I took the opportunity to tell him that, too.  I know how it can hurt to be the last one picked for a game, or when you aren't invited to that party that everyone is talking about, or your friend chooses to sit with someone else on the bus and you are left alone.  Even as grown ups we can have those feelings!  When someone doesn't friend us on social media, or there isn't room for us in the circle, or someone else gets the place of honor,wins the prize, earns the award, gets the promotion, we start to feel a little less than inside of ourselves.  Why wouldn't they pick me?  Aren't I good enough?  It can feel like everyone has a special place besides us. The hurt feelings take over and make us start to doubt our inherent worthiness.

But then there is the truth underneath, which conveniently, I had just been reading about that afternoon.  (Good timing, God.) I was so grateful to have Henri Nouwen's words on belovedness right in the front of my mind to help my little guy at that moment.  

"Daniel," I said.  "You know who chose you before the world even began?" Daniel looked up at me with a glimmer of recognition like, "Ohhhhh, here she goes again."  But he didn't seem too annoyed so I got right down next to him and kept on going. 

"Daniel, God made you just the way you are and you are JUST RIGHT.  He will always choose you again and again.  Even if your friends or teachers don't choose you, God chooses you.  And I choose you, too."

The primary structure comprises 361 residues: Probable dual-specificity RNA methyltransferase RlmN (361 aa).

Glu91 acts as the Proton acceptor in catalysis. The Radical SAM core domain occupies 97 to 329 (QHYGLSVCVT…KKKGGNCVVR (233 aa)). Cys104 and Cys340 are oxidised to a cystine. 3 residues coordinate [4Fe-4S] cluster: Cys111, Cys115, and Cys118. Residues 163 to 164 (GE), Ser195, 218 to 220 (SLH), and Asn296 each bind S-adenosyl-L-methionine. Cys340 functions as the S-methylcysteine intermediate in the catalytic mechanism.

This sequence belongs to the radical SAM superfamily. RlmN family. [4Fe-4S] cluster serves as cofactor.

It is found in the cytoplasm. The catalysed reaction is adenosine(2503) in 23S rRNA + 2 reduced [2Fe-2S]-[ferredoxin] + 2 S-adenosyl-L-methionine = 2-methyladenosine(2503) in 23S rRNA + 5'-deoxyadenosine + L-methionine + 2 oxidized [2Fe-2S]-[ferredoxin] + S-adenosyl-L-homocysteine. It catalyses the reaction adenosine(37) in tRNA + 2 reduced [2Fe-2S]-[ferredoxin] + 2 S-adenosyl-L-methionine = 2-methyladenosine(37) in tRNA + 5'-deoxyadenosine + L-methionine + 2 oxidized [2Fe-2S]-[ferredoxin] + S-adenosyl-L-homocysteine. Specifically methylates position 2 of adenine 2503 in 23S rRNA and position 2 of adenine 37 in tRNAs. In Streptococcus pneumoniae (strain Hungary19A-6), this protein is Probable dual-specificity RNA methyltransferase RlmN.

I gave him a hug. We went inside I made him a bowl of ice cream and by the end of snack the sugar-induced wind was right back in those little sails.  He pounced down the basement stairs to play Legos with Phil, Athlete of the Day sadness left at the door right next to the stinky PE shoes.

This morning I was unloading the Take Home folders (conveniently just in time to sign them) and found this.

Phil wanted Daniel to feel chosen, too.

(Insert Mommy heart explosion.)

Since I am not God and cannot bust through the ceiling of the school with a giant beam of light and be all like, "THIS IS MY BELOVED SON!!  LISTEN TO HIM!!"  I need to just give my boys that chosen feeling in their heart as best as I can in my own feeble human imperfect way.  So when the world may not choose them, they'll know that no matter what, he's always "in" - with God AND with me.  You are, too.  I hope you know how chosen you are today.  No matter what the world tells you- that you have to do better, feel better, perform better, earn your place. . .you are just right exactly as you are. 

"When we can hear that voice, trust in it, and always remember it, especially during dark times, we can live our lives as God's blessed children and find the strength to share that blessing with others.  In the Kingdom of God there is no competition or rivalry.  The Son of God shares his chosenness with us.  In the Kingdom of God each person is precious and unique, and each person has been given eyes to see the chosenness of others and rejoice in it. " -Henri Nouwen